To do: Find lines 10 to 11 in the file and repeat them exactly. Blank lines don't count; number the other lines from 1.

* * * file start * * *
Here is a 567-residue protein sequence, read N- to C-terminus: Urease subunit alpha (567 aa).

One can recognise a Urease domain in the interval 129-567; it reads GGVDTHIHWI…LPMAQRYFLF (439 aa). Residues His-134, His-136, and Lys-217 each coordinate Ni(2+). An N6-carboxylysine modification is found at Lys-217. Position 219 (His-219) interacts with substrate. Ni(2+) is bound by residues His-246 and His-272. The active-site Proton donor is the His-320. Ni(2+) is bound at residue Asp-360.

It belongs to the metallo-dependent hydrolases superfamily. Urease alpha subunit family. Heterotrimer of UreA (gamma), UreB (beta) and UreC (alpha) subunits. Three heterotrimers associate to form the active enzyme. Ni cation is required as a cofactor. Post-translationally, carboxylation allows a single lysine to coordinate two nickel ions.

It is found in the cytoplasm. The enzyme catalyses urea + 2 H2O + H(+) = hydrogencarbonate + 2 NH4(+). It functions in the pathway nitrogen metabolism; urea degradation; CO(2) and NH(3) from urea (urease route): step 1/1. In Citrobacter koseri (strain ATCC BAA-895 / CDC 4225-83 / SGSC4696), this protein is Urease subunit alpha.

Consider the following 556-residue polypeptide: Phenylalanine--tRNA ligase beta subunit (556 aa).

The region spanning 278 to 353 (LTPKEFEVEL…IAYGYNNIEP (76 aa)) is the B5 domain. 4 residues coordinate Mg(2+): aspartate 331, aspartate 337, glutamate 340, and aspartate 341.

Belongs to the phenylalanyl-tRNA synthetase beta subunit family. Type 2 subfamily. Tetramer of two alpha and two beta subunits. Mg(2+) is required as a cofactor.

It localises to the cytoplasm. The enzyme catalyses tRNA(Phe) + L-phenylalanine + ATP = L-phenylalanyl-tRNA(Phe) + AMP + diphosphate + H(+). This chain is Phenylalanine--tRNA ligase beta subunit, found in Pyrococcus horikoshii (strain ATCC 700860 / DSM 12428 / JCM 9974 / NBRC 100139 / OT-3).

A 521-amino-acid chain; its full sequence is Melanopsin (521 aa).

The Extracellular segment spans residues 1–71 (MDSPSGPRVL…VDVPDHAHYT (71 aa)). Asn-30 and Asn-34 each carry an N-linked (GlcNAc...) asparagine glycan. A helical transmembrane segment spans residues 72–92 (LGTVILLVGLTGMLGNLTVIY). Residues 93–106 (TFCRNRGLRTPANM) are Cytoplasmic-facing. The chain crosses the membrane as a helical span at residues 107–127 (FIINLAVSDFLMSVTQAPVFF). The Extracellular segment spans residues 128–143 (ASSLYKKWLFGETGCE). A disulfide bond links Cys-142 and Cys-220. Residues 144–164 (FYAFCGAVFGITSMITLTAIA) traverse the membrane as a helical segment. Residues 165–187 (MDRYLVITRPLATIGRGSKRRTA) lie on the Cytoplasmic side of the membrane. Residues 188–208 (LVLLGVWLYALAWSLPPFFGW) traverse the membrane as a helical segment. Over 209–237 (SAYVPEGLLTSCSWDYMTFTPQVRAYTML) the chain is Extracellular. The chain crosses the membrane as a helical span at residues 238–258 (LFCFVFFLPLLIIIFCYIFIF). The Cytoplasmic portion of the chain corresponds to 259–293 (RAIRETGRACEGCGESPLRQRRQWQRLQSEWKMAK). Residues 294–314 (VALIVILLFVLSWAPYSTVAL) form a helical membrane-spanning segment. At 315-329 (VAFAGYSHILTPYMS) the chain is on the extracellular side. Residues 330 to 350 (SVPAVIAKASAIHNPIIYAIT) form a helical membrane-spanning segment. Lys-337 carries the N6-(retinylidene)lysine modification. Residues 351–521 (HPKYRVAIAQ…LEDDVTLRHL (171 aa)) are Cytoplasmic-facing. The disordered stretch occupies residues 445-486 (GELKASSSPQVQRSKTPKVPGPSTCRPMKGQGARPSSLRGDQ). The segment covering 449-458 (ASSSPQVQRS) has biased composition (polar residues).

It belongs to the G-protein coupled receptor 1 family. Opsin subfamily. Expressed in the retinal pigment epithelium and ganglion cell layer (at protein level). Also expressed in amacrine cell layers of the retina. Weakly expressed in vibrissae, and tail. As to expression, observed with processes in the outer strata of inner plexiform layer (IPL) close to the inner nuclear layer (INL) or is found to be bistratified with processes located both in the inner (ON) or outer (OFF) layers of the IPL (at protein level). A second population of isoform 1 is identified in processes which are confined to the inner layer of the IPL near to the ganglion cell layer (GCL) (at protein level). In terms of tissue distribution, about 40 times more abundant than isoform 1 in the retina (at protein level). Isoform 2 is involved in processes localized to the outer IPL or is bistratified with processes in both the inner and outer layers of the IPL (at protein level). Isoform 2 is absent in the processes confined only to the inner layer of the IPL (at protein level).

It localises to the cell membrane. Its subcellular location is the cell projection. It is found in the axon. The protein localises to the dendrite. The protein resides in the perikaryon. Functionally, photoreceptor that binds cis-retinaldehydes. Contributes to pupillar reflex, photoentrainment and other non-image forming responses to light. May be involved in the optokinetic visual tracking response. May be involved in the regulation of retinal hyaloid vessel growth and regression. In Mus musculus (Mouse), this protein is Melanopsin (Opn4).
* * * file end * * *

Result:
The Extracellular segment spans residues 1–71 (MDSPSGPRVL…VDVPDHAHYT (71 aa)). Asn-30 and Asn-34 each carry an N-linked (GlcNAc...) asparagine glycan. A helical transmembrane segment spans residues 72–92 (LGTVILLVGLTGMLGNLTVIY). Residues 93–106 (TFCRNRGLRTPANM) are Cytoplasmic-facing. The chain crosses the membrane as a helical span at residues 107–127 (FIINLAVSDFLMSVTQAPVFF). The Extracellular segment spans residues 128–143 (ASSLYKKWLFGETGCE). A disulfide bond links Cys-142 and Cys-220. Residues 144–164 (FYAFCGAVFGITSMITLTAIA) traverse the membrane as a helical segment. Residues 165–187 (MDRYLVITRPLATIGRGSKRRTA) lie on the Cytoplasmic side of the membrane. Residues 188–208 (LVLLGVWLYALAWSLPPFFGW) traverse the membrane as a helical segment. Over 209–237 (SAYVPEGLLTSCSWDYMTFTPQVRAYTML) the chain is Extracellular. The chain crosses the membrane as a helical span at residues 238–258 (LFCFVFFLPLLIIIFCYIFIF). The Cytoplasmic portion of the chain corresponds to 259–293 (RAIRETGRACEGCGESPLRQRRQWQRLQSEWKMAK). Residues 294–314 (VALIVILLFVLSWAPYSTVAL) form a helical membrane-spanning segment. At 315-329 (VAFAGYSHILTPYMS) the chain is on the extracellular side. Residues 330 to 350 (SVPAVIAKASAIHNPIIYAIT) form a helical membrane-spanning segment. Lys-337 carries the N6-(retinylidene)lysine modification. Residues 351–521 (HPKYRVAIAQ…LEDDVTLRHL (171 aa)) are Cytoplasmic-facing. The disordered stretch occupies residues 445-486 (GELKASSSPQVQRSKTPKVPGPSTCRPMKGQGARPSSLRGDQ). The segment covering 449-458 (ASSSPQVQRS) has biased composition (polar residues).

It belongs to the G-protein coupled receptor 1 family. Opsin subfamily. Expressed in the retinal pigment epithelium and ganglion cell layer (at protein level). Also expressed in amacrine cell layers of the retina. Weakly expressed in vibrissae, and tail. As to expression, observed with processes in the outer strata of inner plexiform layer (IPL) close to the inner nuclear layer (INL) or is found to be bistratified with processes located both in the inner (ON) or outer (OFF) layers of the IPL (at protein level). A second population of isoform 1 is identified in processes which are confined to the inner layer of the IPL near to the ganglion cell layer (GCL) (at protein level). In terms of tissue distribution, about 40 times more abundant than isoform 1 in the retina (at protein level). Isoform 2 is involved in processes localized to the outer IPL or is bistratified with processes in both the inner and outer layers of the IPL (at protein level). Isoform 2 is absent in the processes confined only to the inner layer of the IPL (at protein level).